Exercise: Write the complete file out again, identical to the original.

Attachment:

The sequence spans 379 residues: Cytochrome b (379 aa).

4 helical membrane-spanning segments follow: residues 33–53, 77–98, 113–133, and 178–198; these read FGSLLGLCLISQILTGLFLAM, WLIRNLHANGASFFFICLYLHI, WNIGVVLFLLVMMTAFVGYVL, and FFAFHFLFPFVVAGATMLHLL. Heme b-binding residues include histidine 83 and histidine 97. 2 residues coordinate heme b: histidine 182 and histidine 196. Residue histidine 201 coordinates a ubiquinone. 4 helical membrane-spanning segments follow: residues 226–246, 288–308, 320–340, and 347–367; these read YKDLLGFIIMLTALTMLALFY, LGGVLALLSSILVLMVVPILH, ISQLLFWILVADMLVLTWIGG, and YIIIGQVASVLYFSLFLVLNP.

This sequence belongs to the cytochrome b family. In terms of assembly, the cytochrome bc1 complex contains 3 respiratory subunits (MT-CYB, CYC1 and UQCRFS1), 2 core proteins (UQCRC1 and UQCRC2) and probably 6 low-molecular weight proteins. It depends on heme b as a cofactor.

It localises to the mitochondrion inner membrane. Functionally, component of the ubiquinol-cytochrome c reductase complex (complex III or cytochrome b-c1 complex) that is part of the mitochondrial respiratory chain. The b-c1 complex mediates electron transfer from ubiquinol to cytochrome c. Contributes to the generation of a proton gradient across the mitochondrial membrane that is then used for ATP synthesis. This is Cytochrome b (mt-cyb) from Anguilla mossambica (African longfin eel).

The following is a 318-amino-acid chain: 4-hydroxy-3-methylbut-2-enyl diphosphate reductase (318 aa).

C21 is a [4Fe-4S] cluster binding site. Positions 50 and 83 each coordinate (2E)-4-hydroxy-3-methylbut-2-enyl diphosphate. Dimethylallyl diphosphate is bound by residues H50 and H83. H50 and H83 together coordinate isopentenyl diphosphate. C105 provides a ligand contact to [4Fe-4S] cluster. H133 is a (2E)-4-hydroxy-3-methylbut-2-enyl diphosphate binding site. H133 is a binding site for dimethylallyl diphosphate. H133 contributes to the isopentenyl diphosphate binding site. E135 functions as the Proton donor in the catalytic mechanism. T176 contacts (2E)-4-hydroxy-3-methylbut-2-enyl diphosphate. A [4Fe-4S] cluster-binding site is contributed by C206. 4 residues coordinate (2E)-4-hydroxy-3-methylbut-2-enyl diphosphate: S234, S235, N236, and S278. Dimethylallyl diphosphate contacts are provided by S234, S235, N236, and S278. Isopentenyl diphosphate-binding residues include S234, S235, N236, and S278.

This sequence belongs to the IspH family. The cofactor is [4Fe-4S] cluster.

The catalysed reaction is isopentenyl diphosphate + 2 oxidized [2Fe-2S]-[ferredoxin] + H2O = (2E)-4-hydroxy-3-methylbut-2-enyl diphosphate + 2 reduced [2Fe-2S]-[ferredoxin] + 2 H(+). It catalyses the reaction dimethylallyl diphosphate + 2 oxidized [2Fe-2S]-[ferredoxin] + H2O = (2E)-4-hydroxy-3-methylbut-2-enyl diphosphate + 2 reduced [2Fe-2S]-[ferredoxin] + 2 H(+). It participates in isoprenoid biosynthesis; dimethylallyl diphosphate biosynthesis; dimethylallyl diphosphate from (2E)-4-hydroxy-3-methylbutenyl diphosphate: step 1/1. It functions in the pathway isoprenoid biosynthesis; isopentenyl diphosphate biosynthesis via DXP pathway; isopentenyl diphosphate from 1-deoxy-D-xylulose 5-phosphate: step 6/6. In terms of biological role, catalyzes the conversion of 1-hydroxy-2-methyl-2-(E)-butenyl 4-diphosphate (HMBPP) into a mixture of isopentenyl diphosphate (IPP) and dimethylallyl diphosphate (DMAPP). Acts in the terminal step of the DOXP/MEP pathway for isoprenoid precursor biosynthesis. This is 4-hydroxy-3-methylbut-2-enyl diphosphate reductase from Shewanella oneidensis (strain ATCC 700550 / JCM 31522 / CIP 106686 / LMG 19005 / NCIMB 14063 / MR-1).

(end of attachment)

The sequence spans 379 residues: Cytochrome b (379 aa).

4 helical membrane-spanning segments follow: residues 33–53, 77–98, 113–133, and 178–198; these read FGSLLGLCLISQILTGLFLAM, WLIRNLHANGASFFFICLYLHI, WNIGVVLFLLVMMTAFVGYVL, and FFAFHFLFPFVVAGATMLHLL. Heme b-binding residues include histidine 83 and histidine 97. 2 residues coordinate heme b: histidine 182 and histidine 196. Residue histidine 201 coordinates a ubiquinone. 4 helical membrane-spanning segments follow: residues 226–246, 288–308, 320–340, and 347–367; these read YKDLLGFIIMLTALTMLALFY, LGGVLALLSSILVLMVVPILH, ISQLLFWILVADMLVLTWIGG, and YIIIGQVASVLYFSLFLVLNP.

This sequence belongs to the cytochrome b family. In terms of assembly, the cytochrome bc1 complex contains 3 respiratory subunits (MT-CYB, CYC1 and UQCRFS1), 2 core proteins (UQCRC1 and UQCRC2) and probably 6 low-molecular weight proteins. It depends on heme b as a cofactor.

It localises to the mitochondrion inner membrane. Functionally, component of the ubiquinol-cytochrome c reductase complex (complex III or cytochrome b-c1 complex) that is part of the mitochondrial respiratory chain. The b-c1 complex mediates electron transfer from ubiquinol to cytochrome c. Contributes to the generation of a proton gradient across the mitochondrial membrane that is then used for ATP synthesis. This is Cytochrome b (mt-cyb) from Anguilla mossambica (African longfin eel).

The following is a 318-amino-acid chain: 4-hydroxy-3-methylbut-2-enyl diphosphate reductase (318 aa).

C21 is a [4Fe-4S] cluster binding site. Positions 50 and 83 each coordinate (2E)-4-hydroxy-3-methylbut-2-enyl diphosphate. Dimethylallyl diphosphate is bound by residues H50 and H83. H50 and H83 together coordinate isopentenyl diphosphate. C105 provides a ligand contact to [4Fe-4S] cluster. H133 is a (2E)-4-hydroxy-3-methylbut-2-enyl diphosphate binding site. H133 is a binding site for dimethylallyl diphosphate. H133 contributes to the isopentenyl diphosphate binding site. E135 functions as the Proton donor in the catalytic mechanism. T176 contacts (2E)-4-hydroxy-3-methylbut-2-enyl diphosphate. A [4Fe-4S] cluster-binding site is contributed by C206. 4 residues coordinate (2E)-4-hydroxy-3-methylbut-2-enyl diphosphate: S234, S235, N236, and S278. Dimethylallyl diphosphate contacts are provided by S234, S235, N236, and S278. Isopentenyl diphosphate-binding residues include S234, S235, N236, and S278.

This sequence belongs to the IspH family. The cofactor is [4Fe-4S] cluster.

The catalysed reaction is isopentenyl diphosphate + 2 oxidized [2Fe-2S]-[ferredoxin] + H2O = (2E)-4-hydroxy-3-methylbut-2-enyl diphosphate + 2 reduced [2Fe-2S]-[ferredoxin] + 2 H(+). It catalyses the reaction dimethylallyl diphosphate + 2 oxidized [2Fe-2S]-[ferredoxin] + H2O = (2E)-4-hydroxy-3-methylbut-2-enyl diphosphate + 2 reduced [2Fe-2S]-[ferredoxin] + 2 H(+). It participates in isoprenoid biosynthesis; dimethylallyl diphosphate biosynthesis; dimethylallyl diphosphate from (2E)-4-hydroxy-3-methylbutenyl diphosphate: step 1/1. It functions in the pathway isoprenoid biosynthesis; isopentenyl diphosphate biosynthesis via DXP pathway; isopentenyl diphosphate from 1-deoxy-D-xylulose 5-phosphate: step 6/6. In terms of biological role, catalyzes the conversion of 1-hydroxy-2-methyl-2-(E)-butenyl 4-diphosphate (HMBPP) into a mixture of isopentenyl diphosphate (IPP) and dimethylallyl diphosphate (DMAPP). Acts in the terminal step of the DOXP/MEP pathway for isoprenoid precursor biosynthesis. This is 4-hydroxy-3-methylbut-2-enyl diphosphate reductase from Shewanella oneidensis (strain ATCC 700550 / JCM 31522 / CIP 106686 / LMG 19005 / NCIMB 14063 / MR-1).